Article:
For Paul, “the word of the Lord” is now that which is spoken by (or about) the Lord Jesus. Indeed, it seems most likely that in the first passage here (1:8), where the phrase is articular, Paul intends it to stand for the gospel; that is, it is the “word” about the Lord. The second passage (4:15), however, is most likely a reflection of the usage in the Septuagint, and thus it refers to a word that Christ himself has spoken (either, most likely, in the Jesus tradition that has come down to Paul, or as a prophetic word that Paul has received from Christ). 
Thursday, November 01, 2007
Fee vs. Pahl on “The word of the Lord”
Gordon Fee in his massive tome, Pauline Christology, [reviewed by Tilling] suggests that the complex phrase “the word of the Lord” (1 Thess 1:8 and 4:15) refers in 1:8 to the gospel and in 4:15 to “that which is spoken by (or about) the Lord Jesus.” Fee writes:
Fee does not elaborate further on the reasons for his decision, which is a pity, because Michael Pahl has offered substantive reasons for taking 4:15 as reference to the gospel. See his the making of a dissertation. Fee only references Hurtado’s treatment in Lord Jesus Christ. Hurtado does not develop his view that this is “a saying of the exalted Jesus, probably delivered initially through a Christian prophet.” But merely points back to the treatment of E. Best in his commentary on Thessalonians. Thus, it will be fascinating to see how Michael’s dissertation, now defended, is received by scholarship.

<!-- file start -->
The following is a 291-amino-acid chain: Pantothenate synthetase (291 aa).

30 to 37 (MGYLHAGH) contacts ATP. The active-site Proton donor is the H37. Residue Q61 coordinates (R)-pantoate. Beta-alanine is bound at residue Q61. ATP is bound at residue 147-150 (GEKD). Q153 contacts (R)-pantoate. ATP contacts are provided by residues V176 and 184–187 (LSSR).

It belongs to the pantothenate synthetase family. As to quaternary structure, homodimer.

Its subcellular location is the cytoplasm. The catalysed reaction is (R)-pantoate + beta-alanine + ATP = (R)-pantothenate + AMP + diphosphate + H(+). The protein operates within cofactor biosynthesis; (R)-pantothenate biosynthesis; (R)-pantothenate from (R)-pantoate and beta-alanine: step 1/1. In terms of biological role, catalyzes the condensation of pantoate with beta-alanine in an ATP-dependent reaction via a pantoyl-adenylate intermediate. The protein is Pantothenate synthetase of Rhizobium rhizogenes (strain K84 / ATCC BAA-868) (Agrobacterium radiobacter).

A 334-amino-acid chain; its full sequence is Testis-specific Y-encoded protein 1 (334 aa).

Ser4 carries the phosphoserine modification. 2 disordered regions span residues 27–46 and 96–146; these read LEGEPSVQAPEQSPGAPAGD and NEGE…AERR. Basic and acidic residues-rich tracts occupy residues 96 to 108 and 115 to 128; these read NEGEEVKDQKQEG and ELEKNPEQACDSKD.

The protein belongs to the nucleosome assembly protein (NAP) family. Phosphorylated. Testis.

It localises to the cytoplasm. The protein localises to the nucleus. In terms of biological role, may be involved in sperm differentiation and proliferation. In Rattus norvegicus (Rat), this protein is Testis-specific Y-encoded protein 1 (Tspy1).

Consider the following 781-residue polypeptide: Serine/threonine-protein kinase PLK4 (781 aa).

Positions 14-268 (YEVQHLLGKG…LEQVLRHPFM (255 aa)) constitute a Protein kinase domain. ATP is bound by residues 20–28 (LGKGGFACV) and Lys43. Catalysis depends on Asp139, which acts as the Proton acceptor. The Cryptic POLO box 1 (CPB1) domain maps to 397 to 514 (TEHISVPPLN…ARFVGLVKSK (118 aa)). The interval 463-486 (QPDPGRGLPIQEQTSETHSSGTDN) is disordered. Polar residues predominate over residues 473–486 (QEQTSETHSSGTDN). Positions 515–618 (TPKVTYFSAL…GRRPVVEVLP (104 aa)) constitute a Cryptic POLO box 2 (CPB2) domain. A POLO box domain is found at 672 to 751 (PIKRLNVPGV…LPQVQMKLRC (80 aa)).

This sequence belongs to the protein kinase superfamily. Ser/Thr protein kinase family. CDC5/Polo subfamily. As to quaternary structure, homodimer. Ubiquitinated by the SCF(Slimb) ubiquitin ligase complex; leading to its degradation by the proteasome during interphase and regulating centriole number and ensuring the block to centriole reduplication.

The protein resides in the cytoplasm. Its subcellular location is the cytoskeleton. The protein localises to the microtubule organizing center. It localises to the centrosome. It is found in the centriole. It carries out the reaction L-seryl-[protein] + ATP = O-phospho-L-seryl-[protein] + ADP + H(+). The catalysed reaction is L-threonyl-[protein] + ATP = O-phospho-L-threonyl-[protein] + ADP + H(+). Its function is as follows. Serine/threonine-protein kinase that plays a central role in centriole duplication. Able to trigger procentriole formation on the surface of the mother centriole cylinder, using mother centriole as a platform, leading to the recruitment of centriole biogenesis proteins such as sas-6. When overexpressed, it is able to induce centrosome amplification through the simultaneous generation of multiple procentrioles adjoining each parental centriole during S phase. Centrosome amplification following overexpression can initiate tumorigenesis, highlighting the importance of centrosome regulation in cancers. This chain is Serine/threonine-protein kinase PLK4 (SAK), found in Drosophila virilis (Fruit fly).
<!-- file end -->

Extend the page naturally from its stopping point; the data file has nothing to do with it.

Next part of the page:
I for one am particularly sympathetic and open to Pahl’s detailed analysis, and wish to read more of his argument. Especially on Pauline epistemology. But that’s for another day…
 G. Fee, Pauline Christology, pg. 45
 L. Hurtado, Lord Jesus Christ, pg. 150-1 as well as Donfried, Shorter Pauline Letters, pgs 39-40 who thinks that this refers to a prophetic oracle.
 Best, The First and Second Epistles to the Thessalonians, pg. 189-194.